Kenya's electoral commission has warned the opposition that its claims of victory for its presidential candidate, Raila Odinga, could be deemed illegal.
The opposition has published its own figures, putting Mr Odinga ahead of incumbent President Uhuru Kenyatta.
This contrasts with provisional electronic results giving Mr Kenyatta a clear lead in Tuesday's poll.
Electoral commission chairman Wafula Chebukati told the BBC it was the only body legally allowed to count votes.
He accused the opposition coalition of basic mathematical errors.
International observers have described the election as free and fair.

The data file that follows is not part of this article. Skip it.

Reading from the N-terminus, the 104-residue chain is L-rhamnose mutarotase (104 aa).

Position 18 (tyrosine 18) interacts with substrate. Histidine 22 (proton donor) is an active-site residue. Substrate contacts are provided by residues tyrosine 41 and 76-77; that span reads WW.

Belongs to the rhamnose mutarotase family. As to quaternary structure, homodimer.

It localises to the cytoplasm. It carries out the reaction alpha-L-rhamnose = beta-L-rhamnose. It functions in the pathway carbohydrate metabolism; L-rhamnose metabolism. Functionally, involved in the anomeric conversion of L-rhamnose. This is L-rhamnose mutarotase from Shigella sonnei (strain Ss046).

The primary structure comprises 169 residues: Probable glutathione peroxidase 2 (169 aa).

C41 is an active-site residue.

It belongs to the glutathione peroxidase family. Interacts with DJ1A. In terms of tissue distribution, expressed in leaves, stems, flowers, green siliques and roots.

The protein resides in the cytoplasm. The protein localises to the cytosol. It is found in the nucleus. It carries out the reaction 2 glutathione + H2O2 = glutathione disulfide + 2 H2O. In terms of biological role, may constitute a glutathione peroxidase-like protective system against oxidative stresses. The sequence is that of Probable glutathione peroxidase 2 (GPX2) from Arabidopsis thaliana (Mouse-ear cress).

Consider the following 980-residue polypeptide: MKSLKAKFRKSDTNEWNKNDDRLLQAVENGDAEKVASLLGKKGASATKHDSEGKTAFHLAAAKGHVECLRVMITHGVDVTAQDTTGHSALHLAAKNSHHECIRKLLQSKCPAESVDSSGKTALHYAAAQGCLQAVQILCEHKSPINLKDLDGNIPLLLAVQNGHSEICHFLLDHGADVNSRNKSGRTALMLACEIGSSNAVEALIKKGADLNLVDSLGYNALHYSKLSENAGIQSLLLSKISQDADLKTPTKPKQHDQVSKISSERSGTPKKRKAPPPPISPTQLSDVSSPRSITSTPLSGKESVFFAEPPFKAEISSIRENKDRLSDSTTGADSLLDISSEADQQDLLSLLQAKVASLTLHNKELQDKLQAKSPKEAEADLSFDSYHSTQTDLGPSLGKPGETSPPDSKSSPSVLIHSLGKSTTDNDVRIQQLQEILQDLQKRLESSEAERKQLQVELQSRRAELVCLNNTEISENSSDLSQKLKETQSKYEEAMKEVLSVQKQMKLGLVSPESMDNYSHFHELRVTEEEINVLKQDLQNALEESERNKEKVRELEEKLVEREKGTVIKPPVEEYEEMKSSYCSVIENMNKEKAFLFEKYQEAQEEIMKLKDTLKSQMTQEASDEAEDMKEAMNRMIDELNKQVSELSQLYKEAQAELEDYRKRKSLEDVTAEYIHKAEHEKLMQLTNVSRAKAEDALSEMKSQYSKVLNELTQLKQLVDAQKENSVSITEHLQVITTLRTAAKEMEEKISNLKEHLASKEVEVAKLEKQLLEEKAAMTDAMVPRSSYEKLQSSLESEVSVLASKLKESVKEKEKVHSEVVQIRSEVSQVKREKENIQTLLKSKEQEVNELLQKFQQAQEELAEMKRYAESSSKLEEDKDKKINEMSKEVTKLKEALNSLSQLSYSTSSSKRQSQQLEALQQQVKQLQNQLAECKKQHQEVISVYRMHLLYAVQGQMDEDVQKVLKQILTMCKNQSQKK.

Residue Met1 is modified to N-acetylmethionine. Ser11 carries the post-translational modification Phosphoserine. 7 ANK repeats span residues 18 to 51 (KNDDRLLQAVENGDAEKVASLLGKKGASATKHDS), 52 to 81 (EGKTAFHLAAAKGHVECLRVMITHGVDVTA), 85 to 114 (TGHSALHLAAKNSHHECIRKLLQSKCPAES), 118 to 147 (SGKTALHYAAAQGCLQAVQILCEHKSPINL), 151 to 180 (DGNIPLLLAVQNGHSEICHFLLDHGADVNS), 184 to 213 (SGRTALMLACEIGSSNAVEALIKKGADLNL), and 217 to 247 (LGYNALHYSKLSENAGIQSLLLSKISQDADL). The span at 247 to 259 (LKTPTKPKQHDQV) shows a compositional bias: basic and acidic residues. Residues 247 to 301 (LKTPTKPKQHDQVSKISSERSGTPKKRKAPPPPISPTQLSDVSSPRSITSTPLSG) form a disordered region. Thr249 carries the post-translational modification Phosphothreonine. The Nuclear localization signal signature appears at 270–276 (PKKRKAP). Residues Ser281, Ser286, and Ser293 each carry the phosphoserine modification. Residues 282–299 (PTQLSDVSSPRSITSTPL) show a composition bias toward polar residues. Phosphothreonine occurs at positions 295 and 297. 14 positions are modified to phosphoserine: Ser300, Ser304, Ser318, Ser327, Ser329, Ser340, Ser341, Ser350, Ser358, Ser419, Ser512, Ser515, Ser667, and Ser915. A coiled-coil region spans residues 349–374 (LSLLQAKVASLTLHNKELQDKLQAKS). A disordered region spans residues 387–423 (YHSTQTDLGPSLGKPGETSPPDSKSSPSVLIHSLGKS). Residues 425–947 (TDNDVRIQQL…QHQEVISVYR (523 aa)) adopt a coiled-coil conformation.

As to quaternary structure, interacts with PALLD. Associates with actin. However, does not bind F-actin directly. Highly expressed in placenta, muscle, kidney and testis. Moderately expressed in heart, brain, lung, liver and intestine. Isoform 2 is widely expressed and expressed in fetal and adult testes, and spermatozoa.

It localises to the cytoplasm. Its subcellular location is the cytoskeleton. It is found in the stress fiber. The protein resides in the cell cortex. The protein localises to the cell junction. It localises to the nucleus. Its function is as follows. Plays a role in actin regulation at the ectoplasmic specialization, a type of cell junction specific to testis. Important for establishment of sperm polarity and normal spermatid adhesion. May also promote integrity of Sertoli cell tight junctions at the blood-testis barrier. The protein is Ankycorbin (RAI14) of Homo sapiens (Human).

However, many fear a repeat of the violence after the disputed election 10 years ago when more than 1,100 Kenyans died and 600,000 were displaced.
On Thursday, scores of people took to the streets of Mathare, a slum in the capital Nairobi, shouting "Uhuru must go".
Mr Chebukati said that the documents containing the real results were still being sent from constituencies to their national tallying centre.
Mr Odinga has said the IT system of the electoral commission had been hacked and Kenya was witnessing the worst "voter theft" in its history.
But the commission said that while there had been an attempt to hack its system, it had failed.
The final outcome should be announced later on Friday.